A former OUSU Returning Officer has dismissed claims he is “associated” with the rigging of last May’s NUS referendum, after a no-confidence motion proposed for this week’s OUSU Council accuses him of “improper” and “anti-democratic” behaviour.
Alex Walker, a third-year Chemistry student at Wadham College, described the proposed motion of no-confidence against him as a “nasty little vendetta”, as well as “factually incorrect” and “totally misleading”.
Walker was OUSU Returning Officer during last year’s University-wide referendum on NUS affiliation. Originally producing a ‘No’ vote, the referendum’s result was declared void following suspicion of vote rigging, with over 1,000 spare voter codes used to vote ‘No’.
The no-confidence motion proposed for this week’s OUSU Council states that: “As a minimum, Alex Walker’s actions and decisions allowed for the defrauding of the electorate,” and that his continued membership of OUSU would be “harmful to the interests” of the student union.
The motion, proposed by former leader of the ‘No’ campaign Jack Matthews, mentions that Walker generated around 1,400 spare voter codes, when “common practice” is to generate only 200. These voter codes were then used to “systematically rig” the referendum.
The report of the University Proctor into the allegations of vote-rigging has not yet been released, nine months after the event.
The motion also criticises Walker for putting the spare voter codes onto his USB drive, an action described as “contrary to normal practice”, and one that “raises questions about his commitment to the ballot’s secrecy”.
Additionally, the motion notes that Walker originally directed that only he would be present at the vote count, a ruling again “contrary to normal practice”. The direction was overruled following protest from Jack Matthews, leader of the ‘No’ campaign.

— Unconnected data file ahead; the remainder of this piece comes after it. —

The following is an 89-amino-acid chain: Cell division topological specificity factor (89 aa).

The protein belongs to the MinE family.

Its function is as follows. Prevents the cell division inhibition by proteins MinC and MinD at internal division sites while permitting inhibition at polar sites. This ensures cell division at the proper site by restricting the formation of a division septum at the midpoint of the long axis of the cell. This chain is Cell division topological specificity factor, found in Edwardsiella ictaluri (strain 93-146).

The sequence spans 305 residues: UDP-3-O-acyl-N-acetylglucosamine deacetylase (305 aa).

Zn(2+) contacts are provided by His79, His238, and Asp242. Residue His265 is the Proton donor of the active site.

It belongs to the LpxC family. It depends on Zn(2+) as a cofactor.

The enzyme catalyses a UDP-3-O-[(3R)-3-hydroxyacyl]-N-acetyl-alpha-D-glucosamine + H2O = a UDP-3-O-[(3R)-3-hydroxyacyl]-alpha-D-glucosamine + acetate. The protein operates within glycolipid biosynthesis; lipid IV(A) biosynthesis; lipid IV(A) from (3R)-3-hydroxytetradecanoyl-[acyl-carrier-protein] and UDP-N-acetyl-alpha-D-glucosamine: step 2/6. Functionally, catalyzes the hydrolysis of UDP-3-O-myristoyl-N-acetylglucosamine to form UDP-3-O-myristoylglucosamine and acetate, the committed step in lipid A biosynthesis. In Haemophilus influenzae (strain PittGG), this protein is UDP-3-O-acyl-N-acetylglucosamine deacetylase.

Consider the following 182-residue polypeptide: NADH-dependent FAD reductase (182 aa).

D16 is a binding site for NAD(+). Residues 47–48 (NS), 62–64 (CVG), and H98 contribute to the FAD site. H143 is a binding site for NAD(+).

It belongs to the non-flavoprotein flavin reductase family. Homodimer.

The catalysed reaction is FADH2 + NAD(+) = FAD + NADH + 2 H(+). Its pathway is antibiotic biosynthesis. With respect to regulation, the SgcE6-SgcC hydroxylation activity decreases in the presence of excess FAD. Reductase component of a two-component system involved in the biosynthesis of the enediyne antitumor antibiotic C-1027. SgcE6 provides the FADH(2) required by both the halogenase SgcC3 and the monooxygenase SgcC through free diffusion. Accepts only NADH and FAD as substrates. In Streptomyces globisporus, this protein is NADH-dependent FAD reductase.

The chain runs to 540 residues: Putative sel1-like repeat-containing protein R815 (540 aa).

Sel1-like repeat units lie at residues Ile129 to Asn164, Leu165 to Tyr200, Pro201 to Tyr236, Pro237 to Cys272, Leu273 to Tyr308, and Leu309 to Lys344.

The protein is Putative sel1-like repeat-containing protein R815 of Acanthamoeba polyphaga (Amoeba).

Walker resigned as RO the day after vote rigging revelations emerged, concluding that his position was “no longer tenable”.
Walker condemned the no-confidence motion against him as a “nasty vendetta”, commenting: “It will buy Jack [Matthews] an extra few column inches to support what he is pleased to call his political career. Their motion is factually incorrect, omits vital information, is totally misleading, and most of all, just plain silly.
“I’m not a particular fan of the nauseating Jack Matthews Show, and since my resignation from OUSU I have been better off for its absence. I will now, like every other student at this university, continue to ignore student politicians like Jack and get on with my life.
“Jack’s existence may, as it has for the last decade, revolve around throwing stroppy tantrums in OUSU; mine most certainly does not.”
Matthews, a postgraduate student and former leader of the Oxford University Conservative Association, defended his decision to propose the no-confidence motion: “Out of respect for the importance of due process, and for the benefit of the welfare of all those involved, I will not be drawn into a trial executed by the Press or by social media.
“This is a matter for Council to decide upon; with the facts being presented, and discussion properly mediated. I wholeheartedly stand by my decision to bring this motion to Council – the place which not only has the right, but the responsibility to make these resolutions so fundamental to the preservation of our democratic system.”
Christ Church student Will Neaverson, who is seconding the no-confidence motion against Walker, accused the former Returning Officer of failing to take “adequate precautions to prevent the malpractice from occurring”, commenting: “We feel something must be done by Council about this huge blemish on our past, and in the absence of proctoral judgement, this must be done through a motion.”
The no-confidence motion came under fire from some active OUSU members, however. Adam Roberts, former President of Wadham Student Union, described the motion as a “deeply inappropriate” attempt to undermine “due process and justice” and use OUSU Council as a “kangaroo court”.
James Elliot, an active member of the NUS, agreed, commenting: “Expelling students should only ever be an extreme measure. I fully intend to speak against [the motion] in Council.”
The allegations of vote-rigging around last May’s referendum attracted national publicity.